May 27th, 2004
Well, I have held off sending this announcement for quite a while, thinking that something might change. But, as of yesterday, things are essentially 100% solid.
I have found a very interesting opportunity in Kansas City, at the University of Missouri (UMKC). The medical school there is quite novel, taking students out of high school into a 6 year program. I have my doubts about the maturity of 18 year old medical students. But the quality of the product seems to be pretty high. Anyhow, the differences there extend beyond just the age of the students – after 2 years of coursework, the program pairs the students in their 3-6 years with a mentor/preceptor/teacher which they call a “Docent”. Each docent has between 8 and 12 students, who are with the same docent for their last 4 years of medical school. They attend on the wards with the docent, see patients with the docent. In fact, the medical school building is literally built up from the foundation with the docent system in mind --- the students in each docent team have 12 small offices clustered around a central meeting area. To the side is one larger office for the docent. Each team has its own support secretary.
The system is fundamentally designed with the concept that medical students learn via a personal relationship with one key mentor. Particularly, the outpatient experience is quite novel there. I will never see patients “by myself”. Every clinic session is with 4-6 students seeing patients with the docent. Obviously, younger students are very inexperienced and require more than just supervision. But over the course of 4 years, they build relationships with individual patients and a great deal of continuity. I will also precept 2 residents clinics, which are of the more traditional format. All of the docents are internists, and most of them are general internists.
Truman caters to a very underserved population. 30% have no insurance at all, the rest are a mix of Medicaid and Medicare. It receives public funding from the state and Kansas City. In Missouri hospitals and doctors routinely are allowed to opt out of caring for even Medicaid patients – so in contrast to Massachusetts, where the Medicaid population is somewhat distributed among various hospitals, Missouri has concentrated them into one institution. I don’t necessarily like that. But it is a challenge that I am not afraid of, and I think I am as well suited to care for these folks as anyone. Like any public institution delivering care to poor patients, they have significant financial constraints, and bureaucracy abounds too. In contrast to many teaching institutions, they do receive significant salary support for the docents, directly from the medical school. And the department head actually answers to the dean.
Finally, I will have a small part of my job description dedicated to helping Truman work with Cerner on improvements to their information systems. What that exactly means remains less clear, but at last it is a formal part of my position officially dedicated to medical information systems, an area that I never was able to formally enter at BIDMC.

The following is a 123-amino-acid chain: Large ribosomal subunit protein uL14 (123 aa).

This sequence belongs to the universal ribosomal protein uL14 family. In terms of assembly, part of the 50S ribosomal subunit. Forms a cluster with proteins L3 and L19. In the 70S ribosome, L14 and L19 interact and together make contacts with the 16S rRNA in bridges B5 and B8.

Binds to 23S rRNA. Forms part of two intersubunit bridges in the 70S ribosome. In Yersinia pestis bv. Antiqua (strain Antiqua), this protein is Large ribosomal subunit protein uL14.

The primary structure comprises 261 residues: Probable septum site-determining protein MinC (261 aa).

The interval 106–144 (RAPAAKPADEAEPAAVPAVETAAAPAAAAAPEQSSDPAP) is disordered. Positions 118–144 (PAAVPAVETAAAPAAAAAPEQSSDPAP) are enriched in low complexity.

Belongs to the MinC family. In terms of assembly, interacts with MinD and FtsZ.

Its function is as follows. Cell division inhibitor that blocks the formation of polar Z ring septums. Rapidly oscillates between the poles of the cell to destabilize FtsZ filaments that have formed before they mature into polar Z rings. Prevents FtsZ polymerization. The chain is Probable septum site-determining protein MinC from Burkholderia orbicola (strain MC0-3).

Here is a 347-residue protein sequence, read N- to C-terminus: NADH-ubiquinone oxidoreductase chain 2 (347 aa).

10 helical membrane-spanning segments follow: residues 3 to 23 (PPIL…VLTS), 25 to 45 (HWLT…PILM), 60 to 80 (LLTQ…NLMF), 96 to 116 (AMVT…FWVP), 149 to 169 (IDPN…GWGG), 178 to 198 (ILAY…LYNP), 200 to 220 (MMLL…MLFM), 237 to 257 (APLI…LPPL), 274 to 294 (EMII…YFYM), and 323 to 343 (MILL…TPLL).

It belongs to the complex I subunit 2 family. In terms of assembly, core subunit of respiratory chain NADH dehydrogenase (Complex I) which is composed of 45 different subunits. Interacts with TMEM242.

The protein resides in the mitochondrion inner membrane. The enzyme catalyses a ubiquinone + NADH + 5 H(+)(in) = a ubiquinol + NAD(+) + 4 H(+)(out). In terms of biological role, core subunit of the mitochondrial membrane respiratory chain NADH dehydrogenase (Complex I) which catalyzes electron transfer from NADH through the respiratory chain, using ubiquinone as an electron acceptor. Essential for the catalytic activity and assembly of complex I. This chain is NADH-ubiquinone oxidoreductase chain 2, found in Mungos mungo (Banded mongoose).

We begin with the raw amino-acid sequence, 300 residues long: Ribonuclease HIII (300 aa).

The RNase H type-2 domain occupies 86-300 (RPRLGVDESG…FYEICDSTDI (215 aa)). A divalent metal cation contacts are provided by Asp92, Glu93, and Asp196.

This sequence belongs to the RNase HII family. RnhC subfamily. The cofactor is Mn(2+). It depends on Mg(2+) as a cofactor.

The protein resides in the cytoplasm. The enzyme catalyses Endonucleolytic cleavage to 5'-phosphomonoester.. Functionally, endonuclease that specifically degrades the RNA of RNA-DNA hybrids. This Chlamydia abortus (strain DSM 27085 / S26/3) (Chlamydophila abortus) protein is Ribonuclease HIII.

Leaving Behind BIDMC:
I would like to be honest. I would have probably returned to Beth Israel Deaconess and the wonderful patients, colleagues and staff there. I did not leave 2 years ago with the intent to never return. As it stands however, BIDMC is not hiring and there was no apparent ability to create a position for me so that I could return. I would appreciate some degree of honestly when ex-patients ask if Dr. Hermanns is returning. Dr. Hermanns did not “decide to go elsewhere”. Perhaps it is best that patients be told that “Because of the move to the Shapiro building, we did not have space for Dr. Hermanns and he was unable to rejoin us”. They can decide for themselves what that exactly means. I would like to express my greatest appreciation for the years I shared with all of you. Moreover, this may not at all be the final chapter for BIDMC and me. We greatly enjoyed our years in Massachusetts and the Kansas City position is by no means perfect. Rich Parker asked me if I would like to remain in communication about openings at BIDMC, when and if they occur. I most certainly do.
As you know, we have spent the last 2 years on a traditional farm in western Kansas. We had our compliment of cats, dogs, chickens, a horse, and cows in the pasture. It has been a wonderful experience for my children to get to know my heritage and their grandparents and extended families. But I am not really in love with medicine here in western Kansas, nor the dry dusty climate. Hopefully Kansas City (roughly TWICE as much rain) will suit me better in terms of climate. Though we did not set out to find another “farm” in Kansas City, we ended up finding a place north of the city in Parkville (20 minute commute to work) that has 10 acres of pasture and woods. We will have horses (but no chickens!), and lots of space we could never have had in Massachusetts. The public school system there is quite acceptable, in comparison to Kansas City and Boston. We will be minutes away from the airport, allowing easy travel to see our family in Europe and friends all over the country. Should any of you end up traveling in the Kansas City area, please do let me know and I will do my best to roll out some mid-west hospitality!!
Staying in Touch:
Our website remains a way to always get a glimpse of what we are doing. Its not well maintained or fancy, but it gets pictures and a newsletter from my wife at least monthly. www.hermannsonline.com
My email is and will remain david at the above web address.
Finally, it is OK to forward this email to whomever you see fit and might have been forgotten.
David Hermanns MD